The United States, moreover, has only a tiny fraction of the detention capacity it would need to detain every asylum seeker who arrives at the Mexican border. And the US cannot unilaterally decide to send tens of thousands of asylum seekers to Mexico — the Mexican government has to agree to such an arrangement.

That means that, under Kacsmaryk’s reading of federal immigration law, it may be impossible for the federal government to follow the law, because the Mexican government may refuse to take in immigrants that the United States lacks the capacity to detain.

As Roberts explains in his opinion, courts are supposed to “avoid ‘the danger of unwarranted judicial interference in the conduct of foreign policy.’” Kacsmaryk, by contrast, effectively forced the United States to enter into a diplomatic negotiation with Mexico — in order to reinstate a program that neither government supports.

Kacsmaryk is likely to sabotage Biden again

Even though the Supreme Court rejects Kacsmaryk’s egregious misreading of federal law, it leaves him with significant power to sabotage Biden — and to order Remain in Mexico reinstated one more time.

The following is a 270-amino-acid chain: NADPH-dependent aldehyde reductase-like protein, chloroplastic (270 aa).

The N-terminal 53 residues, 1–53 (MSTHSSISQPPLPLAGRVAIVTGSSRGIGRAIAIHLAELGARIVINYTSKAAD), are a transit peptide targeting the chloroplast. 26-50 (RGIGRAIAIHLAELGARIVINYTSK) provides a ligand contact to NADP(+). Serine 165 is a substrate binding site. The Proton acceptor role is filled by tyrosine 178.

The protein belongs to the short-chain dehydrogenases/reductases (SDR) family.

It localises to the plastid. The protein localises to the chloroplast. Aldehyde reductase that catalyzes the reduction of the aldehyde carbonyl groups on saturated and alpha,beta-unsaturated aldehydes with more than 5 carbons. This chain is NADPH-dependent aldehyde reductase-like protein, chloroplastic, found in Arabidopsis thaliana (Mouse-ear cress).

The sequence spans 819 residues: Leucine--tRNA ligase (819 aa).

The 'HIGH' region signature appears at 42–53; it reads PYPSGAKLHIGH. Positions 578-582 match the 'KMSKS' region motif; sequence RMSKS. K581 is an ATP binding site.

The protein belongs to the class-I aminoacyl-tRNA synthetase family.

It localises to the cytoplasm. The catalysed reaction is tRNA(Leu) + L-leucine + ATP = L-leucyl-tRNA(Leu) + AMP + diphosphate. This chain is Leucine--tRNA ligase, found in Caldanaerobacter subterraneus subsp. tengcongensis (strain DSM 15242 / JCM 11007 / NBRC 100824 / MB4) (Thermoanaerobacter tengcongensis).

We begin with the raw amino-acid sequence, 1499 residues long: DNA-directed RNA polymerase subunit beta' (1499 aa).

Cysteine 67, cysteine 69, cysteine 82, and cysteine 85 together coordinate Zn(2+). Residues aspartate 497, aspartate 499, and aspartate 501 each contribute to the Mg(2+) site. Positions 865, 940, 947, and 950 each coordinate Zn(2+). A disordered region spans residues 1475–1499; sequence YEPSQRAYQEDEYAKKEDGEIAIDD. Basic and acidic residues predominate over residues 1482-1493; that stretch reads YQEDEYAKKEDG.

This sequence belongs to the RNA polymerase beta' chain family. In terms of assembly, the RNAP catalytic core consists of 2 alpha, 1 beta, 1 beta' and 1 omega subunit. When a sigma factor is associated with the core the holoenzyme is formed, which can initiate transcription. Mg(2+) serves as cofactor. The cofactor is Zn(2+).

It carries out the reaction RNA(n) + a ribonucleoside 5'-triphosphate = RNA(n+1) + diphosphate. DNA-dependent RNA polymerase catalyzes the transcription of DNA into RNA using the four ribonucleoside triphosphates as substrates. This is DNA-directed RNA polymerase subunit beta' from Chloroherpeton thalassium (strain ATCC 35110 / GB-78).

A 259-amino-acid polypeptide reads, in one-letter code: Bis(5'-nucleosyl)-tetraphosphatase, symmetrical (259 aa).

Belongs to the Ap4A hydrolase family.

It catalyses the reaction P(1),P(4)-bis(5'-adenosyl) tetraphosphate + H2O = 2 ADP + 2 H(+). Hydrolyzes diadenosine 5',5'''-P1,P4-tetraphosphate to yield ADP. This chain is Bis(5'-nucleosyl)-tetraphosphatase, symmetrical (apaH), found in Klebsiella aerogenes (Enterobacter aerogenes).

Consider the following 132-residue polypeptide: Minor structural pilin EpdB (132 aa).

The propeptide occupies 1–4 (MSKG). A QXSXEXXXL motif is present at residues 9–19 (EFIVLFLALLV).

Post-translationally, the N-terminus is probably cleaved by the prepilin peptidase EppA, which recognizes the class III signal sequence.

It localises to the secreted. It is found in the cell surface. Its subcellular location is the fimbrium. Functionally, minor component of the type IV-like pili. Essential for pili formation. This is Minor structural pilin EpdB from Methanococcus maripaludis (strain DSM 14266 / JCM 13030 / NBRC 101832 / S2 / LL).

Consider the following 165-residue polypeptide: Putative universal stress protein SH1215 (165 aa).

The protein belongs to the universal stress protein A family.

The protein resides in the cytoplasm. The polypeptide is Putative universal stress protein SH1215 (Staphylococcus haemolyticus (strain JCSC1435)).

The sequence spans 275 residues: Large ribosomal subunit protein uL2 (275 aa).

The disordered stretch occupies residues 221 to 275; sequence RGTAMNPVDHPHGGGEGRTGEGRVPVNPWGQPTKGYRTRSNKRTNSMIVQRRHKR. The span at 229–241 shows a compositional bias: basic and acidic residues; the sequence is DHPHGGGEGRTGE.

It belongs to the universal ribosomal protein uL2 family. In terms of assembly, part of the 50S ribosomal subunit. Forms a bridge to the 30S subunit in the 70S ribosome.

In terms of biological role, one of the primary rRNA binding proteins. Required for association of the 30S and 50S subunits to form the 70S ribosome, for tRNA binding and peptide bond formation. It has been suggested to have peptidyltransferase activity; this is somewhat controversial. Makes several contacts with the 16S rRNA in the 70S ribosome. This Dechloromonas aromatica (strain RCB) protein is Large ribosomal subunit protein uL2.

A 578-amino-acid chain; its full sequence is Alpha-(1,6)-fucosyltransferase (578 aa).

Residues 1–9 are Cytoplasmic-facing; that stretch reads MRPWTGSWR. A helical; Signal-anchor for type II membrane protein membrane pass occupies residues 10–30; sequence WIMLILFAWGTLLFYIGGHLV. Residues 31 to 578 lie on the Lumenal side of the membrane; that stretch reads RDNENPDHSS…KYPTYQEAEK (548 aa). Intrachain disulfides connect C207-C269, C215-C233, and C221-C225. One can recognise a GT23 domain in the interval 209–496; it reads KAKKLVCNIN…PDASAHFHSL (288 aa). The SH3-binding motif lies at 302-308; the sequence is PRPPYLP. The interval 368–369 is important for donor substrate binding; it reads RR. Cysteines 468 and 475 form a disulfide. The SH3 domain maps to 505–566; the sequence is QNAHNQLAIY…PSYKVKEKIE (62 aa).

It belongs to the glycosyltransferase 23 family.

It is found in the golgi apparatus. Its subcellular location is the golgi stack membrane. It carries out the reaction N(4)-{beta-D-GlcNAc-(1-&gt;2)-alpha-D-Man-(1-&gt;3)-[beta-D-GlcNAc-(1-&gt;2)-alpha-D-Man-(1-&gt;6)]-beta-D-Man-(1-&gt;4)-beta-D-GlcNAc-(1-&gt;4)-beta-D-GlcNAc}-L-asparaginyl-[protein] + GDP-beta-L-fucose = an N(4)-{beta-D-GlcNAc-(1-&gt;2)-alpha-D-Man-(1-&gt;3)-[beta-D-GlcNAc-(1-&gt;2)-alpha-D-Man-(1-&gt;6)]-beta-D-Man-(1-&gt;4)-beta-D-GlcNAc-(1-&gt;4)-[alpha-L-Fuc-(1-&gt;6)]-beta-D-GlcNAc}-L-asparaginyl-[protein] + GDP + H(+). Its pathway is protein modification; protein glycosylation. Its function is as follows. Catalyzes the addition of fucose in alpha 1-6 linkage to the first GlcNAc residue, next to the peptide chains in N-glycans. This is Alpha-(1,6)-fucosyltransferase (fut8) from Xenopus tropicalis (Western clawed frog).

First of all, the Supreme Court concluded last August that Mayorkas’s original June memo ending the Remain in Mexico program did not adequately explain why he did so. (It’s well established that the federal agencies must explain themselves when they change existing policies, although it’s more debatable whether the June memo failed to do so.) This is why Mayorkas issued a longer memo in October providing a more full-throated explanation for the Biden administration’s policy.

Rather than determining whether this new memo is sufficient, however, the Supreme Court sends the case back down to Kacsmaryk to consider this question. So Kacsmaryk can easily seize control of border policy again by finding some fault with this new memo.

The Supreme Court’s decision also allows Kacsmaryk to determine whether the Biden administration is properly exercising its authority to grant parole to some immigrants “for urgent humanitarian reasons or significant public benefit.” That gives Kacsmaryk another possible rationale to sabotage Biden’s policies.

Perhaps Kacsmaryk will get his hands on this case again, and suddenly decide to act like a fair and impartial judge who is loyal only to the law. Given his past behavior, however, this outcome seems unlikely.

All of which is a long way of saying that this case is likely to go on for a very long time. And for as long as it does, thousands of immigrants are at the mercy of one of the most ideological judges in the country.